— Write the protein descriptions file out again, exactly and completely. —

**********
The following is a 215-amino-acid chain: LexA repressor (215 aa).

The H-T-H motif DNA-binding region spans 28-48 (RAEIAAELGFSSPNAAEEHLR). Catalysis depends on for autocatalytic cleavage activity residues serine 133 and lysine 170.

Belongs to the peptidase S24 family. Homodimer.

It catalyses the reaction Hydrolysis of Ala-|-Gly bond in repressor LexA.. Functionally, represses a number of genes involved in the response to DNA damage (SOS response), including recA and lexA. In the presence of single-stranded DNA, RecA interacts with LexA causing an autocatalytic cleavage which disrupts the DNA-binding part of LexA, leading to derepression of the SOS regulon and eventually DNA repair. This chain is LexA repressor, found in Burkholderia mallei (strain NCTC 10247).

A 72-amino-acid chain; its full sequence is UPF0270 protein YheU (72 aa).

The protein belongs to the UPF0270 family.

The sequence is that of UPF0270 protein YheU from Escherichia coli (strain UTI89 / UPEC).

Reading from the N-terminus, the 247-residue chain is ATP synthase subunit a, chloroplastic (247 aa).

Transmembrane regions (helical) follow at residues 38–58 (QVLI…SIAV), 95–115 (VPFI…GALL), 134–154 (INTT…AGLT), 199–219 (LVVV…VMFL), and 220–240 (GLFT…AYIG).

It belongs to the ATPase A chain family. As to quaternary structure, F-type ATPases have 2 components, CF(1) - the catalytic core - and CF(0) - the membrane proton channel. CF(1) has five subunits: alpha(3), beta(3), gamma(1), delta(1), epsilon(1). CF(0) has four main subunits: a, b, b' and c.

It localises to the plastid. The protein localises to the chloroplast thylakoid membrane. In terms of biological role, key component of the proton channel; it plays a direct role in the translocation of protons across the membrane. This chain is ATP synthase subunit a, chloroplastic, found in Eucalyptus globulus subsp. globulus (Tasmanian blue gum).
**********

The following is a 215-amino-acid chain: LexA repressor (215 aa).

The H-T-H motif DNA-binding region spans 28-48 (RAEIAAELGFSSPNAAEEHLR). Catalysis depends on for autocatalytic cleavage activity residues serine 133 and lysine 170.

Belongs to the peptidase S24 family. Homodimer.

It catalyses the reaction Hydrolysis of Ala-|-Gly bond in repressor LexA.. Functionally, represses a number of genes involved in the response to DNA damage (SOS response), including recA and lexA. In the presence of single-stranded DNA, RecA interacts with LexA causing an autocatalytic cleavage which disrupts the DNA-binding part of LexA, leading to derepression of the SOS regulon and eventually DNA repair. This chain is LexA repressor, found in Burkholderia mallei (strain NCTC 10247).

A 72-amino-acid chain; its full sequence is UPF0270 protein YheU (72 aa).

The protein belongs to the UPF0270 family.

The sequence is that of UPF0270 protein YheU from Escherichia coli (strain UTI89 / UPEC).

Reading from the N-terminus, the 247-residue chain is ATP synthase subunit a, chloroplastic (247 aa).

Transmembrane regions (helical) follow at residues 38–58 (QVLI…SIAV), 95–115 (VPFI…GALL), 134–154 (INTT…AGLT), 199–219 (LVVV…VMFL), and 220–240 (GLFT…AYIG).

It belongs to the ATPase A chain family. As to quaternary structure, F-type ATPases have 2 components, CF(1) - the catalytic core - and CF(0) - the membrane proton channel. CF(1) has five subunits: alpha(3), beta(3), gamma(1), delta(1), epsilon(1). CF(0) has four main subunits: a, b, b' and c.

It localises to the plastid. The protein localises to the chloroplast thylakoid membrane. In terms of biological role, key component of the proton channel; it plays a direct role in the translocation of protons across the membrane. This chain is ATP synthase subunit a, chloroplastic, found in Eucalyptus globulus subsp. globulus (Tasmanian blue gum).